Friday, December 22, 2006

After Life (draft)

Chapter 1

Peace
I realise what it means now. I now understand why thousands of sweaty hands carried banners and why their coarse voices shouted through those dusty streets, even though they themselves still don't. I know why young men wore green uniforms and polished their brown boots. I know why powerful men gave speeches from lecterns and why millions of powerless men applauded. I know why some men wrote and spoke and why others did not listen or read. I understand why they would sometimes try to cover the red blood on the ground with thick black ink on paper and later glorified that same blood with the same strokes that their heavy pens had made. I know why pages of magazines and books once overflowed with their stories and ours and why people paid to read them.
I understand peace, because now I feel it, like I used to smell the sweet scent of flowers and burning incense at the temple. I know it surrounds me like the wind, because I breathe it in. It flows though me now, like a river through a dessert, fertilising its path through my soul, then eroding it and carrying it away like sand and loose rocks, on its way to the greater depths of the universe. It has become my sustenance, the same way that fear once was. After a lifetime of searching, I search no more. Through all the tribulations of my short life, I have at last found life's purpose.
Men strive to carve out their own space with their own tools and their own skills, during their own lifetime. Some do so with their speeches, some with banners and coarse voices, some with their pens and yet others in their green uniforms. Many of them believe as they struggle, that they will have more than a lifetime to benefit from it. My struggle has led me to my life's fulfilment and its completion; for I am dead now.

My world is dark now, but I see my place in the universe more clearly than ever before. I did not know God, but I know him now. My loved ones and friends do not recognise me anymore, but I have carried their memories with me. I did not march out of the battle the same way I marched into it. I do not yearn anymore to give or to take, for you take, only to give back and a lifetime is all you have; to give or take. The battle field broke my life before it mended my soul. I walked through a gate of violence to enter the world of peace. There are those who enter this world from different gates after wearing off their own tools, but mine weren't worn off. There are those who are never remembered beyond their lifetimes, but when I died, a nation stood up and remembered me in silence for two minutes, because I once held a gun against my chest.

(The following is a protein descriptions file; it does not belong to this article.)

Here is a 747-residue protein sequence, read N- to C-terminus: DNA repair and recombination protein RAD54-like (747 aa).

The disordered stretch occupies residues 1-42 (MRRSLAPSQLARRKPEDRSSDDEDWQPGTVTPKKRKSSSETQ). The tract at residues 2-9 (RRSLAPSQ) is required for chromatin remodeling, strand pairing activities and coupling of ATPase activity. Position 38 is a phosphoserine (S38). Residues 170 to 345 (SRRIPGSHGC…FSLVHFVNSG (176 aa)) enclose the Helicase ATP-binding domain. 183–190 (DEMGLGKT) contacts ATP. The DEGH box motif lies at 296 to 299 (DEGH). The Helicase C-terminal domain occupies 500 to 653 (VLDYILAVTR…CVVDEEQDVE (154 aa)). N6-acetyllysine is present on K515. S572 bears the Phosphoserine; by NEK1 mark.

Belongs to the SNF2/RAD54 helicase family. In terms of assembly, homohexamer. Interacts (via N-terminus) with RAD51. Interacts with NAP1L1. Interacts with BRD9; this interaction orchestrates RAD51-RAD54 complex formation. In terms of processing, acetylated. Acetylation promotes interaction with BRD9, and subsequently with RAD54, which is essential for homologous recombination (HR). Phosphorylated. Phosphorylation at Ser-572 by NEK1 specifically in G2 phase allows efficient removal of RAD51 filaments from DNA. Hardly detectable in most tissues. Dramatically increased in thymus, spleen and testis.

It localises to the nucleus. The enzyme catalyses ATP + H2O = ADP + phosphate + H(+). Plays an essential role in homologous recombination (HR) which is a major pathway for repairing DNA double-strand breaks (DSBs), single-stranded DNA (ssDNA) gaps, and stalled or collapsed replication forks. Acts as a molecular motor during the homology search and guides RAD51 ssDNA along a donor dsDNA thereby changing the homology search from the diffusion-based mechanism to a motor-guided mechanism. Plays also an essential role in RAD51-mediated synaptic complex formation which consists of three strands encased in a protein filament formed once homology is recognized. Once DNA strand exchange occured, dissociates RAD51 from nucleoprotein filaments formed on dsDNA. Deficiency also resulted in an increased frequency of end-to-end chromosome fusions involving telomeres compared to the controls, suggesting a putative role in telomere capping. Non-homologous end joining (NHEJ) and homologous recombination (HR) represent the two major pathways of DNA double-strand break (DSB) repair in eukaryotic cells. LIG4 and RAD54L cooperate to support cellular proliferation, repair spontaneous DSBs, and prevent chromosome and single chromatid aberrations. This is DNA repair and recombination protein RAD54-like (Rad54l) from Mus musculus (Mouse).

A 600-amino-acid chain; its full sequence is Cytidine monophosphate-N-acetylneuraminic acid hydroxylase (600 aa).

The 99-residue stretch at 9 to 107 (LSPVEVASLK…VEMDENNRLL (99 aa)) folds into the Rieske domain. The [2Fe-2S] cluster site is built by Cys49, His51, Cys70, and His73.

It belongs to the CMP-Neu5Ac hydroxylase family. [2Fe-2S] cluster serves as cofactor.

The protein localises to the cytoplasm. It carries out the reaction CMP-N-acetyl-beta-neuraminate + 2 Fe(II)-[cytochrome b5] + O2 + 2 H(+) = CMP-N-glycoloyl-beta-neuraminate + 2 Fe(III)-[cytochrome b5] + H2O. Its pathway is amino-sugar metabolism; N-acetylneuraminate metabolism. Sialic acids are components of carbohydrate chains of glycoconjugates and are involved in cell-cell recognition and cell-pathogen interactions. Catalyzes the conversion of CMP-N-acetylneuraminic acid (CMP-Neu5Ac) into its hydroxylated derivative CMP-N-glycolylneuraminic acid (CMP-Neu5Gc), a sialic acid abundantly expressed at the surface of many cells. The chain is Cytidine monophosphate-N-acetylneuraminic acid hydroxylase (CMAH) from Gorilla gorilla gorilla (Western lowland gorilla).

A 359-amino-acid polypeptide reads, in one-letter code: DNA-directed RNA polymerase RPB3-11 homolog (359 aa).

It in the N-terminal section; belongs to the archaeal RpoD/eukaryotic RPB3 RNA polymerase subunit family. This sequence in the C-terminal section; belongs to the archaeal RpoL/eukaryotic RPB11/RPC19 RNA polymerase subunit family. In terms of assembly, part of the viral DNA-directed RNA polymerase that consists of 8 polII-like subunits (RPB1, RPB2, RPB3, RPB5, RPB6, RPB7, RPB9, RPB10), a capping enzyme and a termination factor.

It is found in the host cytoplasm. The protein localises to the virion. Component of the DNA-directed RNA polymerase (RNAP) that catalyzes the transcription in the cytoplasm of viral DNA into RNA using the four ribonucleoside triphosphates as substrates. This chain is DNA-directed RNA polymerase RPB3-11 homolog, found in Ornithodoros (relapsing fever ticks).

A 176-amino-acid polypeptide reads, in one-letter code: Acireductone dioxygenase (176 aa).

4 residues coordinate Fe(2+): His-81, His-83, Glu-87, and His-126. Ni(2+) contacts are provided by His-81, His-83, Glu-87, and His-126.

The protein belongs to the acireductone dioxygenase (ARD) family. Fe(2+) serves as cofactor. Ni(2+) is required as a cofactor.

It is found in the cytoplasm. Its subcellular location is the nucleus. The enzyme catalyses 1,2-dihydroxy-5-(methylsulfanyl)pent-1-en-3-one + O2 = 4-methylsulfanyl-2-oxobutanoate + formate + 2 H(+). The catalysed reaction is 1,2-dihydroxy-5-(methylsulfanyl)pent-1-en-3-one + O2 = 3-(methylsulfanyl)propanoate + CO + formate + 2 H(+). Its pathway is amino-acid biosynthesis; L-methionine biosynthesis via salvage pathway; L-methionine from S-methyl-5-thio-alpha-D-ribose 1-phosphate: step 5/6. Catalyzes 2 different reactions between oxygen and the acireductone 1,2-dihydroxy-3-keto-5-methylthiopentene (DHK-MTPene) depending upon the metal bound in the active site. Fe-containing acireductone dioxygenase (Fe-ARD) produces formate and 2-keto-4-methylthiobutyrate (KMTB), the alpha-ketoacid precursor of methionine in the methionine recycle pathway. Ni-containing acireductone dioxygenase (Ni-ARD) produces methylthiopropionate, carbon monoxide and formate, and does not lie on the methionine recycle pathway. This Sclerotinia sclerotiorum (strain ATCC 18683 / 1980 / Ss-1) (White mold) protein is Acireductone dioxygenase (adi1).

That gun was my tool. Life had assigned it to me and I carried it with skill and honour. They told me it was mine, but it belonged to another man who died before me. The fire within it was responsible for the deaths of many. I kept it at my bedside and carried it on my shoulder. I stood with it at attention and guarded their peaceful world as they quietly slept, for I never had any peace in my own world. It was there to protect my life, the lives of men who marched beside me and the life of my nation. I never considered it vulgar or brutal when I held it with the same fervour with which I held my wife and my first born son. I did not see the irony then, that it would be such a weapon in another man's hands that would end their dreams and spill their tears. I did not understand how that which was commissioned to save lives, would eventually destroy them. I did not know then, that the path to my peace lay inside a metal barrel of fire and violence. But death takes as much as it gives and recreates what it destroys. Soon the time will come, when the life of the one who took my life will also be taken. But not yet.

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